Amblyrhynchus cristatus

| 13 Comments
Marine_Iguanas.jpg

Amblyrhynchus cristatus – Marine iguana, Galapagos Islands.

13 Comments

I don’t usually think of PT as a porn site - but, you do know what those iguanas are doing, right? ;-) Dave

Dave Thomas said:

I don’t usually think of PT as a porn site - but, you do know what those iguanas are doing, right? ;-) Dave

They’re eating algae.

If they were doing it, one would be on top.

They eat algae in the sea. Head contact is important to mating rituals. They’re about to do it, but they’re just getting started. So, which one is the male and which 4 features identify the male in this pic? They occur on which island? Espanola or Isabella? Other suggestions? Up too late! David

As I understand it, females (and younger iguanas) mostly feed on land - being much smaller, they can’t retain heat as well. Here’s an image of some marine iguanas actually doing it: http://bss.sfsu.edu/holzman/courses[…]/miguana.htm

David G said: So, which one is the male and which 4 features identify the male in this pic? They occur on which island? Espanola or Isabella? Other suggestions? Up too late! David

The male is at left. He can be identified by the much larger fringes on his head and back.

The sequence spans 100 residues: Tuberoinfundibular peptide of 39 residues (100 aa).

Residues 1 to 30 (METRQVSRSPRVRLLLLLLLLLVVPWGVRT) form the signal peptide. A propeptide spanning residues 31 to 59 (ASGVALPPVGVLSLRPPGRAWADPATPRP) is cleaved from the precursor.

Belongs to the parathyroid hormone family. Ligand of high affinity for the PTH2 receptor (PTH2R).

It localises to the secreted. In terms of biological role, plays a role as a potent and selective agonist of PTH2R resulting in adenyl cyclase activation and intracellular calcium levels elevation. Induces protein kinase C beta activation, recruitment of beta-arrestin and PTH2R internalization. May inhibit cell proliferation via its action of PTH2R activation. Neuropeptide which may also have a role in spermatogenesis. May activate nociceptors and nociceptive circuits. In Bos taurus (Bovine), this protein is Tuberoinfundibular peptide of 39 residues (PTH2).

I’ve seen them on Espanola, not sure about isabella.

That’s so cute!

Why would they recruit iguanas into the Marines? Is this where the term “leathernecks” comes from?

So, which one is the male

When I was younger, I used to scuba dive a lot in Florida, and I’d often find myself in swarms of moon jellies.

I always used to think to myself “Jeeze, they breed like rabbits, I wonder how you tell boy jellies from girl jellies? I suppose it works as long as they can tell the difference”.

But their still just lizards!!111!!1eleventy!!

(Yeah, somebody had to say that. :D )

That brings flashbacks to Malcolm Gordon’s Ecological Physiology of Marine Vertebrates class at UCLA. “Textbook” example of osmoregulatory adaptation in the marine environment (which is really just an extreme example of the desert environment).

Yes, Henry J, I suppose that our creationist friends will argue that because their limbs aren’t flippers means that the entire theory of evolution is false… :)

Dave -

It’s either some kind of territorial dispute, fighting over a potential mate, or the very act itself. Or it just be a random encounter. Can’t really tell from this photograph. But, in light of the fact that it is the Darwin Year, it is an appropriate image to have posted here at PT nonetheless.

John

Gojira!

stevaroni said:

So, which one is the male

When I was younger, I used to scuba dive a lot in Florida, and I’d often find myself in swarms of moon jellies.

I always used to think to myself “Jeeze, they breed like rabbits, I wonder how you tell boy jellies from girl jellies? I suppose it works as long as they can tell the difference”.

Gross anthropomorphization. You only need to be able to tell if, in fact, you actually need to mate to reproduce. Actually, many/most marine species really can’t tell and don’t properly mate. Both sexes get together in large schools and release the eggs and sperm in great big clouds. It all mixes together.

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This page contains a single entry by Matt Young published on March 16, 2009 12:00 PM.

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